Google's cyber woes in China may aid security firms
Wednesday, Jan 13, 2010 9:59PM UTC
By Jim Finkle
BOSTON (Reuters) - Cyber attacks on Google Inc's China operations could scare businesses and consumers into spending more on protection, benefiting security companies like McAfee Inc, Symantec Corp and Trend Micro.
Hackers frequently succeed in attacking businesses, security experts say, but companies rarely disclose the breaches because they are afraid of damaging their reputations and encouraging criminals.
"It's basically a call to arms. If Google can be hacked, it can happen to anybody," said Laura DiDio, analyst with technology research firm ITIC.
On Tuesday, Google said that in mid-December, it detected a "highly sophisticated and targeted attack" on its corporate infrastructure originating from China that resulted in the theft of intellectual property from Google.
The world's largest Internet search engine said its investigation showed that not just Google but at least 20 other large companies from a wide range of businesses, including the Internet, finance, technology, media and chemical, had been similarly targeted.
Google said it had evidence suggesting that a primary goal of the attackers was accessing Gmail accounts of Chinese human rights activists.
It said accounts of dozens of U.S.-, China- and Europe- based Gmail users who are advocates of human rights in China appeared to have been routinely accessed by third parties.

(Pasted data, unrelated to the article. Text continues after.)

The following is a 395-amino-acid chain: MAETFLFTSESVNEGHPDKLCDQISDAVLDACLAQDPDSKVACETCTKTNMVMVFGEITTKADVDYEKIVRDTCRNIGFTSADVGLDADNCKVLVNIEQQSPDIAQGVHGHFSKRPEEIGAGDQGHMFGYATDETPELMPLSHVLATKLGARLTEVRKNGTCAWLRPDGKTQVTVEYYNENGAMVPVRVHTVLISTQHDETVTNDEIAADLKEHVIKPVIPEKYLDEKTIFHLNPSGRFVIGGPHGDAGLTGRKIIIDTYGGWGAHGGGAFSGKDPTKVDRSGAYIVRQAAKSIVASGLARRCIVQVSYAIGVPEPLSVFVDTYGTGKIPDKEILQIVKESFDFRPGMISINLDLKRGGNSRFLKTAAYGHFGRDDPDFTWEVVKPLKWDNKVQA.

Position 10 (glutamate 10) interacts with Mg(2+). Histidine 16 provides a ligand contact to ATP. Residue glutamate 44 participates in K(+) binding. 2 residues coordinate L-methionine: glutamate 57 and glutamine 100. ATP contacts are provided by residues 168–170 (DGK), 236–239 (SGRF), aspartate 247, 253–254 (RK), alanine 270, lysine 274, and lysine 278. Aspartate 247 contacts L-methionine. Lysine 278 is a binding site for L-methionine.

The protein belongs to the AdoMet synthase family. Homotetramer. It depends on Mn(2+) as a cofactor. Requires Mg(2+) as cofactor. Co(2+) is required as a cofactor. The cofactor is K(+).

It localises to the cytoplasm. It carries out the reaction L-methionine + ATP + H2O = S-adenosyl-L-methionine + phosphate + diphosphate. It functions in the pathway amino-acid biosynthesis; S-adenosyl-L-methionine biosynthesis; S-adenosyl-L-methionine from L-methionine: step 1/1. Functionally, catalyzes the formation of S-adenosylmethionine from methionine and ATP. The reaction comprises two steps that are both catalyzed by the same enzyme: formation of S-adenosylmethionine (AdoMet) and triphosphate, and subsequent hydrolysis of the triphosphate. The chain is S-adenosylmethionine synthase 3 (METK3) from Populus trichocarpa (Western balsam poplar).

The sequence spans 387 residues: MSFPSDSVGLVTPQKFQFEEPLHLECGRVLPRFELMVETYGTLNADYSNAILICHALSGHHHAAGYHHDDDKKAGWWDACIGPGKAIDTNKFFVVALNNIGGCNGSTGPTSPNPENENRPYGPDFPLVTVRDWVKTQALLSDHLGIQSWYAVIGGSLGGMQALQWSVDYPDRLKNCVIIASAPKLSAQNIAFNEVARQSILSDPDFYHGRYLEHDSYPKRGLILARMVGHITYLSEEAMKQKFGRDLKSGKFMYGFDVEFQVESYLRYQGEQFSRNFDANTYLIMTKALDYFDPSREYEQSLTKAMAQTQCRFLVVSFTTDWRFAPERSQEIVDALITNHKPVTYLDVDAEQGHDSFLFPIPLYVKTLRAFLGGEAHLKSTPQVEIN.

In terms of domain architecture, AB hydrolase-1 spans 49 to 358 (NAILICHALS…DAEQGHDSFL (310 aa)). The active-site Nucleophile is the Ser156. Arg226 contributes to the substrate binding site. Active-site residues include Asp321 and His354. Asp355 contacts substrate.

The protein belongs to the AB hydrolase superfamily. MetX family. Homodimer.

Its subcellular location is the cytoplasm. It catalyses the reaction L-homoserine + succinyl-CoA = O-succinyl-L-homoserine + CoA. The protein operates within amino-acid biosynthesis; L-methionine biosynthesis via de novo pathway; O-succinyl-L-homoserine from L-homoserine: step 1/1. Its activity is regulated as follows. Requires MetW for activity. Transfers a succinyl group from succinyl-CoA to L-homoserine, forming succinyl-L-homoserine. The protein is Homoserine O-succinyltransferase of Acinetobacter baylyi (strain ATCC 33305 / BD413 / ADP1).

Google has threatened to quit China, the world's biggest Internet market, saying it would no longer tolerate strict censorship of its Google.cn search engine.
WHO BENEFITS FROM THE CRIME?
"People's security departments are constantly saying, 'We need more security.' Business leaders say, 'Justify that expense'," said Jeff Moss, a member of the U.S. government's Homeland Security Advisory Council and founder of the Black Hat and DEFCON computer hacker conferences.
Moss said that when Google makes a disclosure about such attacks, "It gives the people arguing for budget a really strong argument."
Google offered the anti-virus industry a free advertisement when it disclosed the attack.
"We would advise people to deploy reputable anti-virus and anti-spyware programs on their computers," Google wrote in its official blog, http://googleblog.blogspot.com.
The attacks on Google are the latest in a string of high-profile cyber attacks that Wall Street analysts said have helped security companies outperform the broader technology market.
They cited last year's April 1 "Conficker" worm attack, the "Koobface" Facebook virus, and attacks on U.S. government websites that were believed to have originated from North Korea.
Facebook said on Tuesday that its 350 million users could download a free six-month trial of McAfee's Internet Security Suite, which protects computer users from viruses and other Internet threats.
Market researcher IDC estimates that sales of security software rose 4 percent last year to $15.4 billion, even as overall technology spending declined. IDC projects that it will rise another 6 percent this year.
"Symantec and McAfee are the Batman and Superman in terms of protecting enterprises and consumers," said FBR Capital Markets analyst Daniel Ives. "The situation with Google brings the issue even more to the forefront."
Symantec, McAfee and Trend are the three largest makers of anti-virus software.
Jefferies & Co analyst Katherine Egbert said that beneficiaries of increased security spending would include Checkpoint Software Technologies Ltd, SonicWALL Inc and Websense Inc.
"Any time you have a high profile breach like this it creates a wave of awareness. That's nothing but good for the security companies," Egbert said.
(Reporting by Jim Finkle; Editing by Paul Thomasch)